Nixon and China. Johnson and civil rights. Reagan and glasnost. There’s a long tradition of our nation’s leaders taking bold steps to change the national dialogue. Richard Nixon was the ultimate anti-Communist, yet his trip to Communist China opened the world to the once-hidden kingdom of Mao. LBJ was a southerner through and through, but he made the Voting Rights Act happen. Ronald Reagan railed against the “evil empire” of the USSR, but responded to Mikhail Gorbachev’s perestroika opening and remarkably, the Iron Curtain was torn down bloodlessly.
Perhaps the most telling example of a leader working against type was Bill Clinton instituting welfare reform. Has Barack Obama learned the lessons of the 2010 mid-term election? Can he play against type and solve the most pressing problem that America faces not just right now, but for decades to come? The albatross around the necks of nearly every governor, the millstone around the neck of every president, is not Libya or education reform or nuclear proliferation, but Social Security, Medicare and Medicaid. The IOUs made by the states to their workers and the national government to older Americans keeps the country from making the investments necessary to promote economic growth and add jobs. When the Chinese and other “foreigners” buy our debt, that doesn‘t bother me. When they stop buying our debt, I’ll worry: Those purchases represent a vote of confidence not simply in our government’s ability to repay debt, but in our nation’s ability to grow our economy, to innovate, to add good jobs that an educated work force will snap up. The head of Singapore’s sovereign wealth fund said in early March that foreigners are more sanguine about the health of the U.S. economy, about our ability to innovate, than we are about ourselves.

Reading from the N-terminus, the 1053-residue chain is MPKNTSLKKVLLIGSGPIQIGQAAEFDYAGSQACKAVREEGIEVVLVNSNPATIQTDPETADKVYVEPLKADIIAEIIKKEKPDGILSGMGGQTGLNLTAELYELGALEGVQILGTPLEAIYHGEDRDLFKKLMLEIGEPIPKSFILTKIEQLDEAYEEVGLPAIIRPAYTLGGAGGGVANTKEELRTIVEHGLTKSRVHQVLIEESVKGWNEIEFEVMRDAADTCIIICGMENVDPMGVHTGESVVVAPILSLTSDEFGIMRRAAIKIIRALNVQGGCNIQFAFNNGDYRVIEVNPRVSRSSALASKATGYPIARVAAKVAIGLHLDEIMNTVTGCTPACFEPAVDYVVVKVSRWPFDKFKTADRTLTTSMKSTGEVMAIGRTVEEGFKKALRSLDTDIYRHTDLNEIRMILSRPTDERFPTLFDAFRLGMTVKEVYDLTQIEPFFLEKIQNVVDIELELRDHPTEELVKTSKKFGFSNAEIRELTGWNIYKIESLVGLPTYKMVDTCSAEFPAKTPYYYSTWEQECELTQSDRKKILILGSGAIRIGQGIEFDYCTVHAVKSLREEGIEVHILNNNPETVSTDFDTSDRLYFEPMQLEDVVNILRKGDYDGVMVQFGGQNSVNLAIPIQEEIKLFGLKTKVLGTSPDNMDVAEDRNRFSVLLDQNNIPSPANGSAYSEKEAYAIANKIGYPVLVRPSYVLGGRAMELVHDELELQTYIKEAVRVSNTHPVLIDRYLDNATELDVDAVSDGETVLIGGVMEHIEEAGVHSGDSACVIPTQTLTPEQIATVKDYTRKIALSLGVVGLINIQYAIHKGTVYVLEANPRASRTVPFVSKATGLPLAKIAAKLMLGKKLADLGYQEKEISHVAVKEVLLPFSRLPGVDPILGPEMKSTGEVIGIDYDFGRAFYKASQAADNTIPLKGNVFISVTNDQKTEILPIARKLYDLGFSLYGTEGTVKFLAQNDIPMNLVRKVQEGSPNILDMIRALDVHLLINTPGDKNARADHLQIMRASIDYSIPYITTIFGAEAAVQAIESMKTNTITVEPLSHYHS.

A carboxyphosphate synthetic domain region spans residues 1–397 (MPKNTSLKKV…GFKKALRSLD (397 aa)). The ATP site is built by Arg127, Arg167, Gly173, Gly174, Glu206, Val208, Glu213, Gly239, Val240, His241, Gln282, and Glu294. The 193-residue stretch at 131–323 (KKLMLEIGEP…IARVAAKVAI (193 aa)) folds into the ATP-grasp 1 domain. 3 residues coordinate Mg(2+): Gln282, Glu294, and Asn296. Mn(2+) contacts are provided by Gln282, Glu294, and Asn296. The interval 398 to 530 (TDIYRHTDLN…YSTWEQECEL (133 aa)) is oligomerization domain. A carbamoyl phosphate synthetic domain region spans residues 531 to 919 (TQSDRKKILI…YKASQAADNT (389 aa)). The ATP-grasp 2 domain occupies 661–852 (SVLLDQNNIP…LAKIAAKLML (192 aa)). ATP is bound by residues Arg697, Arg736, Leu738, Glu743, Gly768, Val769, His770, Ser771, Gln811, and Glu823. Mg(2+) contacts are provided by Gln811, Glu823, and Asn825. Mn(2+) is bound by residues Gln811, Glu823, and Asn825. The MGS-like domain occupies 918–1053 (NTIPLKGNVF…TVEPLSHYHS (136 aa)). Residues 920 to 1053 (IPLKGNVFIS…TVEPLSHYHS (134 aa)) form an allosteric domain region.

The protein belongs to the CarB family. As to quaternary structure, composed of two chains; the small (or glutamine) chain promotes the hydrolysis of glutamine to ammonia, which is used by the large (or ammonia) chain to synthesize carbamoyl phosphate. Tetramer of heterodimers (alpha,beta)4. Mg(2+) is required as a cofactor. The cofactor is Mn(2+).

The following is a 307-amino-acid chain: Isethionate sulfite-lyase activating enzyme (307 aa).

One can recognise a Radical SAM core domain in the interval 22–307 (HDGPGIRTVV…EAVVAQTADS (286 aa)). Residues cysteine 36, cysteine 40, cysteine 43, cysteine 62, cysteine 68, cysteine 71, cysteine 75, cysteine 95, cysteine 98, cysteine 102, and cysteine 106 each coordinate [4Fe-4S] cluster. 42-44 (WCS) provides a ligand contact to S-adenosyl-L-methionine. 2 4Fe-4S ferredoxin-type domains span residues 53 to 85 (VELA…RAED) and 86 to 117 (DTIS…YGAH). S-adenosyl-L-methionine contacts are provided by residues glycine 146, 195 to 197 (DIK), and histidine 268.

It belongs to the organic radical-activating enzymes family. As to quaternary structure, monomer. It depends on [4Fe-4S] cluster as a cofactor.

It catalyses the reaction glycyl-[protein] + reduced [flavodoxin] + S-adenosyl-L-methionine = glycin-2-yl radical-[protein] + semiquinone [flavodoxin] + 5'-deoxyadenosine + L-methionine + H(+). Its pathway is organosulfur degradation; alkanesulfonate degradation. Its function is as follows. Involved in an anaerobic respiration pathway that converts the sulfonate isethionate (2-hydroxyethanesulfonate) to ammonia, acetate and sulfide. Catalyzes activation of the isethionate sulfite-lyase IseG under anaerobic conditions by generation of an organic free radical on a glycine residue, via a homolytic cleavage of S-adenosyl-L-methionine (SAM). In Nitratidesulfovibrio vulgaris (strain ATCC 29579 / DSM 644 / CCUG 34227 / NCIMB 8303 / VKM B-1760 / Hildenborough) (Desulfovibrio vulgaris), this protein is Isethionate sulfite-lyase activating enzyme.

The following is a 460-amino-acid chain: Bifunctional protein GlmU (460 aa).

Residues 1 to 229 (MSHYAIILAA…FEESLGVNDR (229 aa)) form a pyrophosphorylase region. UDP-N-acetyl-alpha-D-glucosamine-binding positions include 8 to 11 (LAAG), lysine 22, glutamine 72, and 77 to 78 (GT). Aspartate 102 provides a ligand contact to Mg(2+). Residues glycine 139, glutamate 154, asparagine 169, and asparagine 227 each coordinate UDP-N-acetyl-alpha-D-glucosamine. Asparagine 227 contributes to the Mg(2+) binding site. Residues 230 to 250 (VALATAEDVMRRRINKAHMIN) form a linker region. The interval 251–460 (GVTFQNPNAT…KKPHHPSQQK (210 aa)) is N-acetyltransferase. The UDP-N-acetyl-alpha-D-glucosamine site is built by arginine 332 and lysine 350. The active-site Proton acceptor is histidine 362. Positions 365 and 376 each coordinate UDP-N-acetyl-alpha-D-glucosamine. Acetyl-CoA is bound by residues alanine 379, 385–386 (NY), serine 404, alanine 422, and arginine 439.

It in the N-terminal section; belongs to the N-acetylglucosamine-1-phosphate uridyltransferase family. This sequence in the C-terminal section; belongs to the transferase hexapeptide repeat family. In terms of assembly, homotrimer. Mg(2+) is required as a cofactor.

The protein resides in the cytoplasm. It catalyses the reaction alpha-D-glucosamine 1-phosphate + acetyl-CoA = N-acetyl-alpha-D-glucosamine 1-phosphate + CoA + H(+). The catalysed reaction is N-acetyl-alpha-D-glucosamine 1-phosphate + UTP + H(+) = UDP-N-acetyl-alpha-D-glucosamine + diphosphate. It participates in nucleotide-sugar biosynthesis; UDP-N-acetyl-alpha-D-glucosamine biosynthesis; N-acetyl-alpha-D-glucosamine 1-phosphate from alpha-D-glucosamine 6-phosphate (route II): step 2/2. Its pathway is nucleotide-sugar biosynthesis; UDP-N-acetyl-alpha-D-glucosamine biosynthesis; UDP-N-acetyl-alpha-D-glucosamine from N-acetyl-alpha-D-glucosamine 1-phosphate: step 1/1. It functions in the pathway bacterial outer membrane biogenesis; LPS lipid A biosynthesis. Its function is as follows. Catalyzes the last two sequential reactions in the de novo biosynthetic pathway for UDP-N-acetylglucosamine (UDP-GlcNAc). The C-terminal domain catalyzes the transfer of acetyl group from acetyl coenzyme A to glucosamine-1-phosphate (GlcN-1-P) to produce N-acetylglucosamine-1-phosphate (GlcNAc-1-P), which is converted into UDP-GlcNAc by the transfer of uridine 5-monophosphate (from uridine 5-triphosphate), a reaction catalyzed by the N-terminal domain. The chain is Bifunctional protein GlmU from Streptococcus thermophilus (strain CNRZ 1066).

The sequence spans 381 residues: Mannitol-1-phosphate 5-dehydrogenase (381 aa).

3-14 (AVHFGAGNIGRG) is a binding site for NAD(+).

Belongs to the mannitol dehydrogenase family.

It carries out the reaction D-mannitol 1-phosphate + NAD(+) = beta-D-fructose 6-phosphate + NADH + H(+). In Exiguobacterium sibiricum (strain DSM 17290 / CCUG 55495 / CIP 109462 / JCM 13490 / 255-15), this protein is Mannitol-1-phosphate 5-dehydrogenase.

In an interview with Liz Ann Sonders of Schwab on the occasion of the two-year anniversary of the financial crisis’ March 9, 2009 market nadir, she said she was encouraged by the “tough decisions” being made at the state and local levels on handling the nation’s debt crisis. Does our current president have the political will and courage to respond to Republican leaders like House Speaker John Boehner who said in an interview on March 3 that “it’s time to have an adult conversation with the American people about the big challenges we’re facing … Social Security, Medicare and Medicaid were important programs for tens of millions of Americans. But they’re not sustainable at their current levels.”
What’s your role in this? The leaders of the groups within which many of you network and which advocate for you in Washington are well aware of the problem we face. I’d suggest supporting those groups’ efforts to fix retirement for all Americans. We’re all good at ignoring problems that aren’t staring us in the face and yes, tough decisions will need to be made. If we’re doing it for our children and grandchildren and for the country we love, it will be worth it. Are you listening, Mr. President?